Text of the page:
April 19, 2011 -- Less than a decade after the first human genome was sequenced at a cost of hundreds of millions of dollars, whole-genome sequencing is poised to become a useful and affordable diagnostic tool, experts say.
Technological advances allow researchers to sequence entire genomes at a speed and cost that was unimaginable just a few years ago.
Now two new case studies appearing this week in TheJournal of the American Medical Association show the value of whole-genome sequencing in the management of certain cancers.
“My expectation is that within just a few years whole-genome sequencing will be no more expensive than targeted sequencing and it will tell us much more,” cancer genetics researcher Boris Pasche, MD, PhD, of the University of Alabama at Birmingham tells WebMD.
How Whole-Genome Sequencing Works
But these tests focus on genes, which make up a very small percentage of the genome. Whole-genome sequencing searches for all genetic alterations in DNA that can affect susceptibility to cancer and other diseases.
Washington University oncology professor Timothy Ley, MD, calls whole-genome sequencing the most powerful diagnostic tool ever for understanding specific mutations that influence cancer susceptibility.
“We are in the very early stages of understanding what to do with the data provided by whole-genome sequencing,” he tells WebMD. “The more genomes we sequence, the more we will understand about how mutations influence outcomes.”
He says the two cases reported in The Journal of the American Medical Association highlight the potential value of whole-genome sequencing for providing meaningful information.
Testing Reveals Unsuspected Mutations
One case involved a woman who developed breast cancer at age 37, followed by ovarian cancer at age 39. Despite treatment, the ovarian cancer returned. The woman died at the age of 42, just days after being diagnosed with acute myeloid leukemia.
The woman had little family history of cancer, and testing for known susceptibility genes, such as BRCA1 and BRCA2, proved negative.
Genomic testing identified an unexpected mutation in the tumor suppressor gene TP53, which caused a rare disorder known as Li-Fraumeni syndrome.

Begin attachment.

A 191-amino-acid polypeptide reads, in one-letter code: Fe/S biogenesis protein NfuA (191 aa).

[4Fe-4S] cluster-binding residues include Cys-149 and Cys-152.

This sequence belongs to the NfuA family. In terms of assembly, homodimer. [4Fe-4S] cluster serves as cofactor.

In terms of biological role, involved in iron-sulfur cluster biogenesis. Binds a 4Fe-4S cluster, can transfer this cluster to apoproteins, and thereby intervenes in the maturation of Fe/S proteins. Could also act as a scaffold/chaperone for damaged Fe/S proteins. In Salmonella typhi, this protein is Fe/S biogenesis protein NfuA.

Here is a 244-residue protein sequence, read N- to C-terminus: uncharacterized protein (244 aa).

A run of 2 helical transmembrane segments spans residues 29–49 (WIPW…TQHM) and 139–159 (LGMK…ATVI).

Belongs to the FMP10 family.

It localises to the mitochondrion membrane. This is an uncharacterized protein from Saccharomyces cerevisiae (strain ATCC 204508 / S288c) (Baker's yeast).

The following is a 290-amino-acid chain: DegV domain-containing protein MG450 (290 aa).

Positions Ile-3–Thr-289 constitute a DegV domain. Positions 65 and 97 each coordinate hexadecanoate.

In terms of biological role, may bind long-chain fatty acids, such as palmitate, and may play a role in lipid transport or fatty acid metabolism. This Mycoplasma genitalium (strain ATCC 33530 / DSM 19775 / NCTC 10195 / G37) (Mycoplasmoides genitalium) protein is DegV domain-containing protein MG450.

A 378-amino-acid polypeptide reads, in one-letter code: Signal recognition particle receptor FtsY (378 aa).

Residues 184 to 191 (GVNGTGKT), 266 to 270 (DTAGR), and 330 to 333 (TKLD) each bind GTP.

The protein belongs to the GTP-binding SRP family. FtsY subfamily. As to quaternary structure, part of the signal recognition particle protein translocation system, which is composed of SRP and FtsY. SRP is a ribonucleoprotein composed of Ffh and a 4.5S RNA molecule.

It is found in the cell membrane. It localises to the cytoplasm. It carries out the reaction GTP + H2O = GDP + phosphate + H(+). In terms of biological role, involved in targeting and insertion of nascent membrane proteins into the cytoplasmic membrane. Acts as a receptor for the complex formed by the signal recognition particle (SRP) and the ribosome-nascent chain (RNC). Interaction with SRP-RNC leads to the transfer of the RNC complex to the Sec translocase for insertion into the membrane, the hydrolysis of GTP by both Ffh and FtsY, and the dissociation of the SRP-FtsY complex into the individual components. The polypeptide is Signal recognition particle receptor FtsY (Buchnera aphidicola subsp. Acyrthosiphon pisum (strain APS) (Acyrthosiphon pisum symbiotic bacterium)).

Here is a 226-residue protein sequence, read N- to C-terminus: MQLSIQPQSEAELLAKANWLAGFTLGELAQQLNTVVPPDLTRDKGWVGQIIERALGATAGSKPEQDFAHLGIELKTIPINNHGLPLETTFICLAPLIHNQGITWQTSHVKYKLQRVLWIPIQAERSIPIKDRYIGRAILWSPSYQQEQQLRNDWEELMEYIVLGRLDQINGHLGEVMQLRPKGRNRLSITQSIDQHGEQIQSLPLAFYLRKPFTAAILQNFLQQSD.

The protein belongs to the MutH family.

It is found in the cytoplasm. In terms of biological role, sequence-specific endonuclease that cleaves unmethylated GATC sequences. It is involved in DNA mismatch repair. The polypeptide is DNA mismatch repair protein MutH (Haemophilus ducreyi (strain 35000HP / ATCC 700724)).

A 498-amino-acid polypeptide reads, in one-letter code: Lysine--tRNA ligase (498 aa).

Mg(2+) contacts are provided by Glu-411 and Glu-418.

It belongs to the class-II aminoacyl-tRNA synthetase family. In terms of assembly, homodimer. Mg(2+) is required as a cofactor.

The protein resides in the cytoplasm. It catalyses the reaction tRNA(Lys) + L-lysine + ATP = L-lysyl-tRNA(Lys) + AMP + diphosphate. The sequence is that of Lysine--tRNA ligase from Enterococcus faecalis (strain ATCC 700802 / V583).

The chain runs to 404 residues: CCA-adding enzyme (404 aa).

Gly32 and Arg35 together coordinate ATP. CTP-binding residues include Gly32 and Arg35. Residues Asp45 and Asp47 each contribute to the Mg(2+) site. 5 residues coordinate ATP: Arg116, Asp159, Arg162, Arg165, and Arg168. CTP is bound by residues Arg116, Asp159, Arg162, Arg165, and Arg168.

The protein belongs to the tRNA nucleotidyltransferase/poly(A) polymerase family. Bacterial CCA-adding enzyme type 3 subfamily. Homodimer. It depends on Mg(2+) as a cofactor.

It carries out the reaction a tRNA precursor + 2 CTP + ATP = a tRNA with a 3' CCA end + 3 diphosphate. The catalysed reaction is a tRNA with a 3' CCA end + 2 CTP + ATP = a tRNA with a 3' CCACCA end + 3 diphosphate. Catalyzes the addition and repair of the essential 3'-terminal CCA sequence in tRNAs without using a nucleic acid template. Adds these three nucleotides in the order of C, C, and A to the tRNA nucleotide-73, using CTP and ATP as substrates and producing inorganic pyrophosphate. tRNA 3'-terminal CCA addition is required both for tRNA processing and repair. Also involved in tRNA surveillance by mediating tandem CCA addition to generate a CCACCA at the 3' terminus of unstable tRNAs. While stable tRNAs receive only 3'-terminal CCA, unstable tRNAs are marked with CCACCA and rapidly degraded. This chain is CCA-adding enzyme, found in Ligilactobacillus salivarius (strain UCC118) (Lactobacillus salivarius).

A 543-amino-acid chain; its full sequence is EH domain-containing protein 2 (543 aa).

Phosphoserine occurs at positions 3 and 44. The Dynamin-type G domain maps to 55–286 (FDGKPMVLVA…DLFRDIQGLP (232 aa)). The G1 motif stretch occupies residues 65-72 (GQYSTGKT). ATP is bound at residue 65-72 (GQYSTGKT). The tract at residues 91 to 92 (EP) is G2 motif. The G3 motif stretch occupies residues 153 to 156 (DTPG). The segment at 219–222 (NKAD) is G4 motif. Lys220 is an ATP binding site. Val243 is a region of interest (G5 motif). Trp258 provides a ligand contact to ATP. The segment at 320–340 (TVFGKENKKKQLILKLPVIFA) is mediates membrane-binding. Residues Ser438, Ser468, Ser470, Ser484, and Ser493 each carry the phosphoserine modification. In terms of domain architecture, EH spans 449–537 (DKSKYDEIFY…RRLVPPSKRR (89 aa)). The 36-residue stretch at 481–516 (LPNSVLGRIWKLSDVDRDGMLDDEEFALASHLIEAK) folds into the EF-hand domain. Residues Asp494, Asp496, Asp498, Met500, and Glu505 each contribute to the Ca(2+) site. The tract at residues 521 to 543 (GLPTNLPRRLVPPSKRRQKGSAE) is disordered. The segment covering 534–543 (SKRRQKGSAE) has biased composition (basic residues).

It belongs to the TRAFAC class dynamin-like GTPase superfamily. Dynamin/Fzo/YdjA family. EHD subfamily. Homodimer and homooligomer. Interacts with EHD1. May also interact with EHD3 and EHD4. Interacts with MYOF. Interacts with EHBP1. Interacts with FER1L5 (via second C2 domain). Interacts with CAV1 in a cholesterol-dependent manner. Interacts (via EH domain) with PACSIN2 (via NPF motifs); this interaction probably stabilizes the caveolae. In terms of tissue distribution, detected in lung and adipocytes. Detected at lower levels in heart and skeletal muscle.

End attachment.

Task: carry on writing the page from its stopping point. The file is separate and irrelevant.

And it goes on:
“The syndrome carries a 90% lifetime risk of developing breast cancer and a 50% chance of developing cancer before the age of 40,” Pasche says. “It is a ticking time bomb.”
The discovery did not help the patient, but it could have major implications for her three young children, who have a 50% chance of inheriting the genetic error.
“We now know that aggressive screening and a variety of interventions, such as prophylactic mastectomy, can have a real impact on outcomes,” Pasche says.
Testing Helps Identify Treatment
The second case involved a young woman with acute myeloid leukemia.
The question was whether the woman needed a bone marrow transplant. Traditional testing left her doctors unsure about the answer.
A transplant was recommended based on the outcome of one test, which suggested that her odds of long-term survival were less than 15%.
Genome sequencing revealed a specific genetic error that was associated with a much better prognosis and a highly effective drug treatment.
“Without this information she might very well have received a bone marrow transplant,” Ley says.
In both cases, the whole genomic sequencing provided clinically useful information within six weeks. Technological advances will soon allow even faster sequencing.
“The technology is very close to being clinically applicable,” Ley says. “Many groups, including our own, are working to bring it into the clinical setting.”
Cost of Genomic Sequencing Dropping
He says whole-genome sequencing will initially benefit patients with high-risk cancers with no clear tools for identifying the best treatment.
One candidate is triple-negative breast cancer, which does not respond to targeted hormone therapies and tends to have a poor prognosis. Another is acute myeloid leukemia.
In an editorial accompanying the studies, Pasche writes that the cost of whole-genome sequencing has dropped 100-fold in less than three years. He writes that “the trend suggests that we are a lot closer to cost-effective, clinical genomics than most physicians realize.”
Lay predicts the cost will drop to around $10,000 to $15,000 within a few years.
The cheaper the cost, the more often the test will be performed. And greater use will mean more data to help researchers understand the mutations that influence susceptibility to cancer and other diseases.
“I think this will have enormous benefits from a research point of view for understanding a variety of inherited diseases,” Lay says.